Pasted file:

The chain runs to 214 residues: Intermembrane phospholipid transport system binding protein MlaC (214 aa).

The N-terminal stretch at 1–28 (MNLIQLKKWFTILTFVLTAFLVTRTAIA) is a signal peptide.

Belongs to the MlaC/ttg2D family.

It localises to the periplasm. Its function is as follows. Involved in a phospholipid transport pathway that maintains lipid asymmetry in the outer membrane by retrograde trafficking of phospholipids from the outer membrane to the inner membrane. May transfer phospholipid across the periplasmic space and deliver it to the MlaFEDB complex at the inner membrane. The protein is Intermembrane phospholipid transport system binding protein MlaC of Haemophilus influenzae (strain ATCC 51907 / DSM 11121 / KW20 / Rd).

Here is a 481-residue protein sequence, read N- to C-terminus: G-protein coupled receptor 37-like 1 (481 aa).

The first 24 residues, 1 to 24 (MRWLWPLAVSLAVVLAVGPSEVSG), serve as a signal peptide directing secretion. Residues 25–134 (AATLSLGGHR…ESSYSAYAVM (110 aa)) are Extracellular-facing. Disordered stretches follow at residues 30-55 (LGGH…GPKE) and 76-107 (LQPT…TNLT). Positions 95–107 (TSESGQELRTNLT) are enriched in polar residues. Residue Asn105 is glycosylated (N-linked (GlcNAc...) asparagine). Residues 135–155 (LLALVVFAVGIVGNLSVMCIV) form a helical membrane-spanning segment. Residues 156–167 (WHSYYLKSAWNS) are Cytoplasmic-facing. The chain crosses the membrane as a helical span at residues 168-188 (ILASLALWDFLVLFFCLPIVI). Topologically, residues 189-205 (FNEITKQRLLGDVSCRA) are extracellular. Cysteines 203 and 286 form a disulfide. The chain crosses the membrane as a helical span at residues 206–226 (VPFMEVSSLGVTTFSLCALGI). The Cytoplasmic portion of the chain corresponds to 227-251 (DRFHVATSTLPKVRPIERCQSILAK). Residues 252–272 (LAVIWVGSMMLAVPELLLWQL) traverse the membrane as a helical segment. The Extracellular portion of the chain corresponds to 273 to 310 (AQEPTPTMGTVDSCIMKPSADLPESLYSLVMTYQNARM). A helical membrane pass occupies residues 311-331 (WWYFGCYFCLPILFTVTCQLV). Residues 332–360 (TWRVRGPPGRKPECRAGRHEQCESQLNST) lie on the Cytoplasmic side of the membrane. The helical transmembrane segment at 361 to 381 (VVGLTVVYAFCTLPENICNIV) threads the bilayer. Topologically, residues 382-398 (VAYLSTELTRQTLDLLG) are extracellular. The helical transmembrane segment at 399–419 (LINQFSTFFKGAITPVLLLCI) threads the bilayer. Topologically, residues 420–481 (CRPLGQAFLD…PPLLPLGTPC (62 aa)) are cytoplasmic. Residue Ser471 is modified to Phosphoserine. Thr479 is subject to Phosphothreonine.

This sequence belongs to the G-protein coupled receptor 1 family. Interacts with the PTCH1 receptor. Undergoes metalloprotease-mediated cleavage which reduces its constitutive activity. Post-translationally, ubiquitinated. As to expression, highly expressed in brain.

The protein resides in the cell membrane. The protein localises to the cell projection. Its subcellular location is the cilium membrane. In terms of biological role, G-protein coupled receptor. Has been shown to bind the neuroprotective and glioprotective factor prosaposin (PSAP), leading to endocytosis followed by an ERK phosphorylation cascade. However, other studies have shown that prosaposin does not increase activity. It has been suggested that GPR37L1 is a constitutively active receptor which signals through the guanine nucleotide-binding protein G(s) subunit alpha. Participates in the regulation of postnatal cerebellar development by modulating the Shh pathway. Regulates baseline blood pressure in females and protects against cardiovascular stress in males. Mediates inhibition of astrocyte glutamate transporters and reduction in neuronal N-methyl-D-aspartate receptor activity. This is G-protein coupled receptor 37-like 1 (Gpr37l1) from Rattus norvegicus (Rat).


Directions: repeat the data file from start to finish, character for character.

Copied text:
The chain runs to 214 residues: Intermembrane phospholipid transport system binding protein MlaC (214 aa).

The N-terminal stretch at 1–28 (MNLIQLKKWFTILTFVLTAFLVTRTAIA) is a signal peptide.

Belongs to the MlaC/ttg2D family.

It localises to the periplasm. Its function is as follows. Involved in a phospholipid transport pathway that maintains lipid asymmetry in the outer membrane by retrograde trafficking of phospholipids from the outer membrane to the inner membrane. May transfer phospholipid across the periplasmic space and deliver it to the MlaFEDB complex at the inner membrane. The protein is Intermembrane phospholipid transport system binding protein MlaC of Haemophilus influenzae (strain ATCC 51907 / DSM 11121 / KW20 / Rd).

Here is a 481-residue protein sequence, read N- to C-terminus: G-protein coupled receptor 37-like 1 (481 aa).

The first 24 residues, 1 to 24 (MRWLWPLAVSLAVVLAVGPSEVSG), serve as a signal peptide directing secretion. Residues 25–134 (AATLSLGGHR…ESSYSAYAVM (110 aa)) are Extracellular-facing. Disordered stretches follow at residues 30-55 (LGGH…GPKE) and 76-107 (LQPT…TNLT). Positions 95–107 (TSESGQELRTNLT) are enriched in polar residues. Residue Asn105 is glycosylated (N-linked (GlcNAc...) asparagine). Residues 135–155 (LLALVVFAVGIVGNLSVMCIV) form a helical membrane-spanning segment. Residues 156–167 (WHSYYLKSAWNS) are Cytoplasmic-facing. The chain crosses the membrane as a helical span at residues 168-188 (ILASLALWDFLVLFFCLPIVI). Topologically, residues 189-205 (FNEITKQRLLGDVSCRA) are extracellular. Cysteines 203 and 286 form a disulfide. The chain crosses the membrane as a helical span at residues 206–226 (VPFMEVSSLGVTTFSLCALGI). The Cytoplasmic portion of the chain corresponds to 227-251 (DRFHVATSTLPKVRPIERCQSILAK). Residues 252–272 (LAVIWVGSMMLAVPELLLWQL) traverse the membrane as a helical segment. The Extracellular portion of the chain corresponds to 273 to 310 (AQEPTPTMGTVDSCIMKPSADLPESLYSLVMTYQNARM). A helical membrane pass occupies residues 311-331 (WWYFGCYFCLPILFTVTCQLV). Residues 332–360 (TWRVRGPPGRKPECRAGRHEQCESQLNST) lie on the Cytoplasmic side of the membrane. The helical transmembrane segment at 361 to 381 (VVGLTVVYAFCTLPENICNIV) threads the bilayer. Topologically, residues 382-398 (VAYLSTELTRQTLDLLG) are extracellular. The helical transmembrane segment at 399–419 (LINQFSTFFKGAITPVLLLCI) threads the bilayer. Topologically, residues 420–481 (CRPLGQAFLD…PPLLPLGTPC (62 aa)) are cytoplasmic. Residue Ser471 is modified to Phosphoserine. Thr479 is subject to Phosphothreonine.

This sequence belongs to the G-protein coupled receptor 1 family. Interacts with the PTCH1 receptor. Undergoes metalloprotease-mediated cleavage which reduces its constitutive activity. Post-translationally, ubiquitinated. As to expression, highly expressed in brain.

The protein resides in the cell membrane. The protein localises to the cell projection. Its subcellular location is the cilium membrane. In terms of biological role, G-protein coupled receptor. Has been shown to bind the neuroprotective and glioprotective factor prosaposin (PSAP), leading to endocytosis followed by an ERK phosphorylation cascade. However, other studies have shown that prosaposin does not increase activity. It has been suggested that GPR37L1 is a constitutively active receptor which signals through the guanine nucleotide-binding protein G(s) subunit alpha. Participates in the regulation of postnatal cerebellar development by modulating the Shh pathway. Regulates baseline blood pressure in females and protects against cardiovascular stress in males. Mediates inhibition of astrocyte glutamate transporters and reduction in neuronal N-methyl-D-aspartate receptor activity. This is G-protein coupled receptor 37-like 1 (Gpr37l1) from Rattus norvegicus (Rat).